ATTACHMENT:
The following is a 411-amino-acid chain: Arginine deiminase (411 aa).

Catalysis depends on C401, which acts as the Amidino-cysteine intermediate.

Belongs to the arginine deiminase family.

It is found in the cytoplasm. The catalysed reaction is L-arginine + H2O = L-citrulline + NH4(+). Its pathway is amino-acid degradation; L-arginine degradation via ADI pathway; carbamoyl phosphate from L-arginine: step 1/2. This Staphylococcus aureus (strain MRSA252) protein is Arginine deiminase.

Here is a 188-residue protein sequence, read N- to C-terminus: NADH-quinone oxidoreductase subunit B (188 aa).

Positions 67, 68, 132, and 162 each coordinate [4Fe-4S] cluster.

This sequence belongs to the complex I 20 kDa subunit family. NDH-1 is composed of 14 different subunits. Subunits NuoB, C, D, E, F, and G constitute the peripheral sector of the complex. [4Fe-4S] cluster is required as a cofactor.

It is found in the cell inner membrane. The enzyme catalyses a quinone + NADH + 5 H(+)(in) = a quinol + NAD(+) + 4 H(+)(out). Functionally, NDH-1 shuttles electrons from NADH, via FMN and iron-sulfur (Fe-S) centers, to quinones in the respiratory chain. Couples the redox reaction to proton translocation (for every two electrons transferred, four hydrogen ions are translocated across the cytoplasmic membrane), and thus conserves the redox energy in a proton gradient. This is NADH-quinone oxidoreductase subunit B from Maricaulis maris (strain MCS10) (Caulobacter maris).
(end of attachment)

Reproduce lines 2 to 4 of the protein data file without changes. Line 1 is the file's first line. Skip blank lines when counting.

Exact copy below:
Catalysis depends on C401, which acts as the Amidino-cysteine intermediate.

Belongs to the arginine deiminase family.

It is found in the cytoplasm. The catalysed reaction is L-arginine + H2O = L-citrulline + NH4(+). Its pathway is amino-acid degradation; L-arginine degradation via ADI pathway; carbamoyl phosphate from L-arginine: step 1/2. This Staphylococcus aureus (strain MRSA252) protein is Arginine deiminase.